X. If in any war A ˙ shall conquer or get possession of __, now under the jurisdiction of __, or any of them, or any dominions of __, in __, the subjects or people of B ˙ shall enjoy the same rights, liberties, privileges, immunities, and exemptions in trade, commerce, and navigation, to and from the said __, that are mentioned in the second article in this treaty.

XI. It is the true intent and meaning of this treaty, that no higher or other duties shall be imposed on the exportation to B ˙ of any thing of the growth, production, or manufacture of __, now belonging to, or which may hereafter belong to A ˙, than the lowest that are or shall be imposed on the exportation thereof to __, or to any other part of the world.

XII. It is agreed by and between the said parties, that no duties whatever more than __ shall ever hereafter be imposed on the exportation of __ from any of the islands and dominions of A ˙ to B.

XIII. The subjects or people of B ˙ being merchants and residing in __, and their property and effects, shall be exempt from

XIV. The merchant ship of either of the parties, which shall be making into a port belonging to the enemy of the other ally, and concerning whose voyage, and the species of goods on board her, there shall be just grounds of suspicion, shall be obliged to exhibit, as well upon the high seas as in the ports and havens, not only her passports, but likewise certificates expressly showing that her goods are not of the number of those which have been prohibited as contraband.

XV. If, by the exhibiting of the abovesaid certificates, the other party discover there are any of those sorts of goods which are prohibited and declared contraband, and consigned for a port under the obedience of his enemies, it shall not be lawful to break up the hatches of such ship, or to open any chest, coffers, packs, casks, or any other vessels found therein, or to remove the smallest parcels of her goods, whether such belong to the subjects or people of A ˙, or B ˙, unless the lading be brought on shore in the presence of the officers of the Court of Admiralty, and an inventory thereof made, but there shall be no allowance made to sell, exchange, or alienate the same in any manner, until after that due and lawful process shall have been had against such prohibited goods, and the Court of Admiralty shall, by a sentence pronounced, have confiscated the same, saving always as well the ship itself as any other goods found therein, which by this treaty are to be esteemed free; neither may they be detained on pretence of their being, as it were, infected by the prohibited goods, much less shall they be confiscated as lawful prize; but if not the whole cargo, but only part thereof, shall consist of prohibited or contraband goods, and the commander of the ship shall be ready and willing to deliver them to the captor who has discovered them, in such case the captor, having received those goods,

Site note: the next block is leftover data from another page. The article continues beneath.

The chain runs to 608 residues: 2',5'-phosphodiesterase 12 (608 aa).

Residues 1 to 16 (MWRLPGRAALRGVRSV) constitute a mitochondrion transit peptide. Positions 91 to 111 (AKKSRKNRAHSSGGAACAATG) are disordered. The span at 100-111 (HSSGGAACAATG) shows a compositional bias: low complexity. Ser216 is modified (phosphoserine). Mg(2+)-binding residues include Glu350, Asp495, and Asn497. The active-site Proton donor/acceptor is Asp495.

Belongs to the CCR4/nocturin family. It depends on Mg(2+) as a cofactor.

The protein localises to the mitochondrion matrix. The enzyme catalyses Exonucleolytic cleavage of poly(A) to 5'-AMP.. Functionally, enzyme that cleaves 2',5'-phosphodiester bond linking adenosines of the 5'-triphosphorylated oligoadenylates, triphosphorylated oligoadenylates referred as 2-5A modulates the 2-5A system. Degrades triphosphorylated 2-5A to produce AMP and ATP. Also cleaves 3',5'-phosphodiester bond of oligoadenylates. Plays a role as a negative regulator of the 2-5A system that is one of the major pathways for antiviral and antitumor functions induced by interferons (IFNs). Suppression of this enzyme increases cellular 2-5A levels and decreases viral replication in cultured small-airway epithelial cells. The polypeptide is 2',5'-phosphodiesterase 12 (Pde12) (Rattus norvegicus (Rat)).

shall forthwith discharge the ship, and not hinder her by any means freely to prosecute the voyage on which she was bound.

XVI. On the contrary it is agreed, that whatever shall be found to be laden by the subjects or people of either party, on any ship belonging to the enemy of the other, or to his subjects, although it be not of the sort of prohibited goods, may be confiscated in the same manner as if it belonged to the enemy himself, except such goods and merchandises as were put on board such ship before the declaration of war, or even after such declaration, if so be it were done without the knowledge of such declaration. So that the goods of the subjects and people of either party, whether they be of the nature of such as are prohibited or otherwise, which, as is aforesaid, were put on board any ship belonging to an enemy before the war, or after the declaration of it without knowledge of it, shall nowise be liable to confiscation, but shall well and truly be restored without delay to the proprietors demanding the same, but so as that if the said merchandises be contraband, it shall not be any ways lawful to carry them afterwards to any ports belonging to the enemy.

XVII. And that the more effectual care may be taken for the security of the subjects and people of both parties, that they suffer no injury by the men-of-war or privateers of the other party, all the commanders of the ships of A ˙ and of B ˙, and all their subjects and people, shall be forbid doing any injury or damage to the other side; and if they act to the contrary they shall be punished, and moreover shall be bound to make satisfaction for, all matter of damage and the interest thereof, by reparation, under the pain and obligation of their person and goods.

XVIII All ships and merchandises, of what nature soever, which shall be rescued out of the hands of any pirates or robbers on the high seas, shall be brought into some port of either State, and shall be delivered to the custody of the officers of that port, in order to be restored entire to the true proprietor as soon as due and sufficient proof shall be made concerning the property thereof.

XIX. It shall be lawful for the ships of war of either party, and privateers, freely to carry whithersoever they please, the ships and goods taken from their enemies, without being obliged to pay any duty to the officers of the Admiralty or any other judges: nor shall such prizes be arrested or seized where they come to and enter the ports of either party; nor shall the searchers or other officers of those places search the same, or make examination concerning the lawfulness of such prizes; but they may hoist sail at any time, and depart and carry their prizes to the place expressed in their commissions, which the commanders of such ships of war shall be obliged to show. On the contrary, no shelter or refuge shall be given in their ports to such as shall have made prizes of the subjects, people, or property of either parties; but if such should come in, being forced by stress of weather or the danger of the sea, all proper means shall be vigorously used, that they go out and retire from thence as soon as possible.